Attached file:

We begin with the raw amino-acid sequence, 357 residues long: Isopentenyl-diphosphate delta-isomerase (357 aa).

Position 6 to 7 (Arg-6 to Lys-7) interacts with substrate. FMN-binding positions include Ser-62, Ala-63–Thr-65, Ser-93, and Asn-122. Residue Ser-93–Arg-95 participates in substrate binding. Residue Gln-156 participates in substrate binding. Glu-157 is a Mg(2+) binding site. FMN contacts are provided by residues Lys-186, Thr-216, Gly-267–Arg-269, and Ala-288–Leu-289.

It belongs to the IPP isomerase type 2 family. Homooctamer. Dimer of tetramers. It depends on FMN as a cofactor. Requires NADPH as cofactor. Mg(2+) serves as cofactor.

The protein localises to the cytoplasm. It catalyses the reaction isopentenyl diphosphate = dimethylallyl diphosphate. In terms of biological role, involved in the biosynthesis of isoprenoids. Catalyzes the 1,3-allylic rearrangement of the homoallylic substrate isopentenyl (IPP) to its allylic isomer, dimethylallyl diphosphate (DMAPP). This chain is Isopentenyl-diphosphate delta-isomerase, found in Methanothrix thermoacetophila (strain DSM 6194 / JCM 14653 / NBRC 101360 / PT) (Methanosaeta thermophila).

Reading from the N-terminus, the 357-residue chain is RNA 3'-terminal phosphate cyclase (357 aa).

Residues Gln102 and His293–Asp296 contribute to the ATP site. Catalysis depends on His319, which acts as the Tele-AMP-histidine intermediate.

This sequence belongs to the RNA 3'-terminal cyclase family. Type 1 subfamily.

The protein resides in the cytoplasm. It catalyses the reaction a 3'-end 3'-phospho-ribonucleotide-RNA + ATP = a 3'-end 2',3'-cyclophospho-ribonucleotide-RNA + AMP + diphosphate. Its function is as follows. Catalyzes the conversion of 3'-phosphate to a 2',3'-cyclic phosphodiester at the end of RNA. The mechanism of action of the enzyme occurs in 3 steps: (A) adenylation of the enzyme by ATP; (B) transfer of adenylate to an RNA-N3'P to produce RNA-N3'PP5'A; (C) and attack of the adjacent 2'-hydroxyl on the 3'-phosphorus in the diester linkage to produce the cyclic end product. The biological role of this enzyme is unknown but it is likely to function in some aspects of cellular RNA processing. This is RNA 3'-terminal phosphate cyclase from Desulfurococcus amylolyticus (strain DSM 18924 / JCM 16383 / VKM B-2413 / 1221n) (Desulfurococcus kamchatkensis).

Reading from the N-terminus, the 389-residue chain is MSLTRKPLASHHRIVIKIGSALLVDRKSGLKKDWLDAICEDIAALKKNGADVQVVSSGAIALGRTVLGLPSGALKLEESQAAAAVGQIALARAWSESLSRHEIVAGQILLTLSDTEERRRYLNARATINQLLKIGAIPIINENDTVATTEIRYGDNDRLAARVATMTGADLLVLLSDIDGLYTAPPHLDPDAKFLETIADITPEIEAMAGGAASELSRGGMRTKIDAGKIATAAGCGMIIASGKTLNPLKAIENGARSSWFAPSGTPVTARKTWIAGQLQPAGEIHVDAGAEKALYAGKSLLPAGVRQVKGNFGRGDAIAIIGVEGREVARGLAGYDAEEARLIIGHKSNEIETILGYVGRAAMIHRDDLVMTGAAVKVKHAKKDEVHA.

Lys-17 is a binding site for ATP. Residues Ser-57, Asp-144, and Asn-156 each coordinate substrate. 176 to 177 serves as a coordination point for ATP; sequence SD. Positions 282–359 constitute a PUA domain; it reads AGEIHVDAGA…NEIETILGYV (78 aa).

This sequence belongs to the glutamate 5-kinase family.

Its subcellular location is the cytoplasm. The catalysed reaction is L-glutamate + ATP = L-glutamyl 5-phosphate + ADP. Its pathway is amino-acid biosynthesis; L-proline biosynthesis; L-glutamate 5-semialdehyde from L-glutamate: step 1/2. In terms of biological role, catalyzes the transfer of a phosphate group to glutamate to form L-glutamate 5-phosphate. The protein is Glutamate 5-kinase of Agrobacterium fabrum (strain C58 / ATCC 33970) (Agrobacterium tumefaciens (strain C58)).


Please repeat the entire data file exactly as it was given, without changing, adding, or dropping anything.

We begin with the raw amino-acid sequence, 357 residues long: Isopentenyl-diphosphate delta-isomerase (357 aa).

Position 6 to 7 (Arg-6 to Lys-7) interacts with substrate. FMN-binding positions include Ser-62, Ala-63–Thr-65, Ser-93, and Asn-122. Residue Ser-93–Arg-95 participates in substrate binding. Residue Gln-156 participates in substrate binding. Glu-157 is a Mg(2+) binding site. FMN contacts are provided by residues Lys-186, Thr-216, Gly-267–Arg-269, and Ala-288–Leu-289.

It belongs to the IPP isomerase type 2 family. Homooctamer. Dimer of tetramers. It depends on FMN as a cofactor. Requires NADPH as cofactor. Mg(2+) serves as cofactor.

The protein localises to the cytoplasm. It catalyses the reaction isopentenyl diphosphate = dimethylallyl diphosphate. In terms of biological role, involved in the biosynthesis of isoprenoids. Catalyzes the 1,3-allylic rearrangement of the homoallylic substrate isopentenyl (IPP) to its allylic isomer, dimethylallyl diphosphate (DMAPP). This chain is Isopentenyl-diphosphate delta-isomerase, found in Methanothrix thermoacetophila (strain DSM 6194 / JCM 14653 / NBRC 101360 / PT) (Methanosaeta thermophila).

Reading from the N-terminus, the 357-residue chain is RNA 3'-terminal phosphate cyclase (357 aa).

Residues Gln102 and His293–Asp296 contribute to the ATP site. Catalysis depends on His319, which acts as the Tele-AMP-histidine intermediate.

This sequence belongs to the RNA 3'-terminal cyclase family. Type 1 subfamily.

The protein resides in the cytoplasm. It catalyses the reaction a 3'-end 3'-phospho-ribonucleotide-RNA + ATP = a 3'-end 2',3'-cyclophospho-ribonucleotide-RNA + AMP + diphosphate. Its function is as follows. Catalyzes the conversion of 3'-phosphate to a 2',3'-cyclic phosphodiester at the end of RNA. The mechanism of action of the enzyme occurs in 3 steps: (A) adenylation of the enzyme by ATP; (B) transfer of adenylate to an RNA-N3'P to produce RNA-N3'PP5'A; (C) and attack of the adjacent 2'-hydroxyl on the 3'-phosphorus in the diester linkage to produce the cyclic end product. The biological role of this enzyme is unknown but it is likely to function in some aspects of cellular RNA processing. This is RNA 3'-terminal phosphate cyclase from Desulfurococcus amylolyticus (strain DSM 18924 / JCM 16383 / VKM B-2413 / 1221n) (Desulfurococcus kamchatkensis).

Reading from the N-terminus, the 389-residue chain is MSLTRKPLASHHRIVIKIGSALLVDRKSGLKKDWLDAICEDIAALKKNGADVQVVSSGAIALGRTVLGLPSGALKLEESQAAAAVGQIALARAWSESLSRHEIVAGQILLTLSDTEERRRYLNARATINQLLKIGAIPIINENDTVATTEIRYGDNDRLAARVATMTGADLLVLLSDIDGLYTAPPHLDPDAKFLETIADITPEIEAMAGGAASELSRGGMRTKIDAGKIATAAGCGMIIASGKTLNPLKAIENGARSSWFAPSGTPVTARKTWIAGQLQPAGEIHVDAGAEKALYAGKSLLPAGVRQVKGNFGRGDAIAIIGVEGREVARGLAGYDAEEARLIIGHKSNEIETILGYVGRAAMIHRDDLVMTGAAVKVKHAKKDEVHA.

Lys-17 is a binding site for ATP. Residues Ser-57, Asp-144, and Asn-156 each coordinate substrate. 176 to 177 serves as a coordination point for ATP; sequence SD. Positions 282–359 constitute a PUA domain; it reads AGEIHVDAGA…NEIETILGYV (78 aa).

This sequence belongs to the glutamate 5-kinase family.

Its subcellular location is the cytoplasm. The catalysed reaction is L-glutamate + ATP = L-glutamyl 5-phosphate + ADP. Its pathway is amino-acid biosynthesis; L-proline biosynthesis; L-glutamate 5-semialdehyde from L-glutamate: step 1/2. In terms of biological role, catalyzes the transfer of a phosphate group to glutamate to form L-glutamate 5-phosphate. The protein is Glutamate 5-kinase of Agrobacterium fabrum (strain C58 / ATCC 33970) (Agrobacterium tumefaciens (strain C58)).